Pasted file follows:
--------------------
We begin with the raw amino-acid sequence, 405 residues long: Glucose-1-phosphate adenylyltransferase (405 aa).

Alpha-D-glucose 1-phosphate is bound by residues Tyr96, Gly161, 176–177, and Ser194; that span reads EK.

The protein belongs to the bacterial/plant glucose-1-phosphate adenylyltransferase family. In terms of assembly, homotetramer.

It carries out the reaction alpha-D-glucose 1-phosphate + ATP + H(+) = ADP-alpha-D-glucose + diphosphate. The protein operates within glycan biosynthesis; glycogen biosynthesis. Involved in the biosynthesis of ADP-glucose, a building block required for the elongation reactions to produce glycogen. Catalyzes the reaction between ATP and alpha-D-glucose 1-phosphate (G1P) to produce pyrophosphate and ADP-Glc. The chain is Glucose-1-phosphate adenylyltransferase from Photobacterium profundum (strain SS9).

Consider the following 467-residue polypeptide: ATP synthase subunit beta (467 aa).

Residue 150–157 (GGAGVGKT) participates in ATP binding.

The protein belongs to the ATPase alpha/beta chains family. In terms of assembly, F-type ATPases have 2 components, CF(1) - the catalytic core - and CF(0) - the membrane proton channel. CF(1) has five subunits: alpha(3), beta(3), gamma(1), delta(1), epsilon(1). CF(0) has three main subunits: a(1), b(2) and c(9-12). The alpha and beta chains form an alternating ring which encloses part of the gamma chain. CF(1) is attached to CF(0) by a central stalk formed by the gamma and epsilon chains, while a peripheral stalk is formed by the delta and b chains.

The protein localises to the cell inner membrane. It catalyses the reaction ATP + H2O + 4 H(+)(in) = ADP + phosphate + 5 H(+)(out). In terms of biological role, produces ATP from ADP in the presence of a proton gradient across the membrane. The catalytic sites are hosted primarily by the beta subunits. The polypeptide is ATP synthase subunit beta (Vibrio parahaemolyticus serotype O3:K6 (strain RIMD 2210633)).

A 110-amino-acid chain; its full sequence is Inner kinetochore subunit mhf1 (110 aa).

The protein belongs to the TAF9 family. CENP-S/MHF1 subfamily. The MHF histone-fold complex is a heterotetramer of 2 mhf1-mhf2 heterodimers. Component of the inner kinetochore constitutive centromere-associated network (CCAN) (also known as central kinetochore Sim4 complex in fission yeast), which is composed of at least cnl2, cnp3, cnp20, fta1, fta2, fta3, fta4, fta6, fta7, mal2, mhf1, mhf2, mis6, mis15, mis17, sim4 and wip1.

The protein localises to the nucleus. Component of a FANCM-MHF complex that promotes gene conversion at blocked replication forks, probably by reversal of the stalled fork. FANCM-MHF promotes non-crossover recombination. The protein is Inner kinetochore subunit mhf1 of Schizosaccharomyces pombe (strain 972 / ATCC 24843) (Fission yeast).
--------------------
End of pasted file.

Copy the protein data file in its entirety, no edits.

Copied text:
We begin with the raw amino-acid sequence, 405 residues long: Glucose-1-phosphate adenylyltransferase (405 aa).

Alpha-D-glucose 1-phosphate is bound by residues Tyr96, Gly161, 176–177, and Ser194; that span reads EK.

The protein belongs to the bacterial/plant glucose-1-phosphate adenylyltransferase family. In terms of assembly, homotetramer.

It carries out the reaction alpha-D-glucose 1-phosphate + ATP + H(+) = ADP-alpha-D-glucose + diphosphate. The protein operates within glycan biosynthesis; glycogen biosynthesis. Involved in the biosynthesis of ADP-glucose, a building block required for the elongation reactions to produce glycogen. Catalyzes the reaction between ATP and alpha-D-glucose 1-phosphate (G1P) to produce pyrophosphate and ADP-Glc. The chain is Glucose-1-phosphate adenylyltransferase from Photobacterium profundum (strain SS9).

Consider the following 467-residue polypeptide: ATP synthase subunit beta (467 aa).

Residue 150–157 (GGAGVGKT) participates in ATP binding.

The protein belongs to the ATPase alpha/beta chains family. In terms of assembly, F-type ATPases have 2 components, CF(1) - the catalytic core - and CF(0) - the membrane proton channel. CF(1) has five subunits: alpha(3), beta(3), gamma(1), delta(1), epsilon(1). CF(0) has three main subunits: a(1), b(2) and c(9-12). The alpha and beta chains form an alternating ring which encloses part of the gamma chain. CF(1) is attached to CF(0) by a central stalk formed by the gamma and epsilon chains, while a peripheral stalk is formed by the delta and b chains.

The protein localises to the cell inner membrane. It catalyses the reaction ATP + H2O + 4 H(+)(in) = ADP + phosphate + 5 H(+)(out). In terms of biological role, produces ATP from ADP in the presence of a proton gradient across the membrane. The catalytic sites are hosted primarily by the beta subunits. The polypeptide is ATP synthase subunit beta (Vibrio parahaemolyticus serotype O3:K6 (strain RIMD 2210633)).

A 110-amino-acid chain; its full sequence is Inner kinetochore subunit mhf1 (110 aa).

The protein belongs to the TAF9 family. CENP-S/MHF1 subfamily. The MHF histone-fold complex is a heterotetramer of 2 mhf1-mhf2 heterodimers. Component of the inner kinetochore constitutive centromere-associated network (CCAN) (also known as central kinetochore Sim4 complex in fission yeast), which is composed of at least cnl2, cnp3, cnp20, fta1, fta2, fta3, fta4, fta6, fta7, mal2, mhf1, mhf2, mis6, mis15, mis17, sim4 and wip1.

The protein localises to the nucleus. Component of a FANCM-MHF complex that promotes gene conversion at blocked replication forks, probably by reversal of the stalled fork. FANCM-MHF promotes non-crossover recombination. The protein is Inner kinetochore subunit mhf1 of Schizosaccharomyces pombe (strain 972 / ATCC 24843) (Fission yeast).